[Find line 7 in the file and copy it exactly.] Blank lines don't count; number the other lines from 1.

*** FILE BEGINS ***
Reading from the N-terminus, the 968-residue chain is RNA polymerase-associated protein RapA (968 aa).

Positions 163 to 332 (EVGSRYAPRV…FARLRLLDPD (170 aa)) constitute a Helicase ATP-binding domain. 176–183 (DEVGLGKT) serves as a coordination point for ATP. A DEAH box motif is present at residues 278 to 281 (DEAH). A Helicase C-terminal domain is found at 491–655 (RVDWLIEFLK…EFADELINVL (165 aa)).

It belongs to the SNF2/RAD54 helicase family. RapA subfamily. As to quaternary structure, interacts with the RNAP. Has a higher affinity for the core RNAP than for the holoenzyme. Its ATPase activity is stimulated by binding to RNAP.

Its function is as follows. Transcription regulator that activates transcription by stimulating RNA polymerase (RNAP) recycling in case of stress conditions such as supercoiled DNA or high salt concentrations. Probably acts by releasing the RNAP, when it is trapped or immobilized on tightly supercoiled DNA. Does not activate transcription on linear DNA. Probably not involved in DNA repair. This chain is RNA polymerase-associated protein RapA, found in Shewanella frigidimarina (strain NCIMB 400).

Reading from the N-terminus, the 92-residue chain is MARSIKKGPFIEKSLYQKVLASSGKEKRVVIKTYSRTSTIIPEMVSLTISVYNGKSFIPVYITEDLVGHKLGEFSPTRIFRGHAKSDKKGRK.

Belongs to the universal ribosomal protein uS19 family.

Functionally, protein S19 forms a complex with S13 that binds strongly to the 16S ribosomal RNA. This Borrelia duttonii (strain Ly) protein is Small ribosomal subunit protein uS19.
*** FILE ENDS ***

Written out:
Functionally, protein S19 forms a complex with S13 that binds strongly to the 16S ribosomal RNA. This Borrelia duttonii (strain Ly) protein is Small ribosomal subunit protein uS19.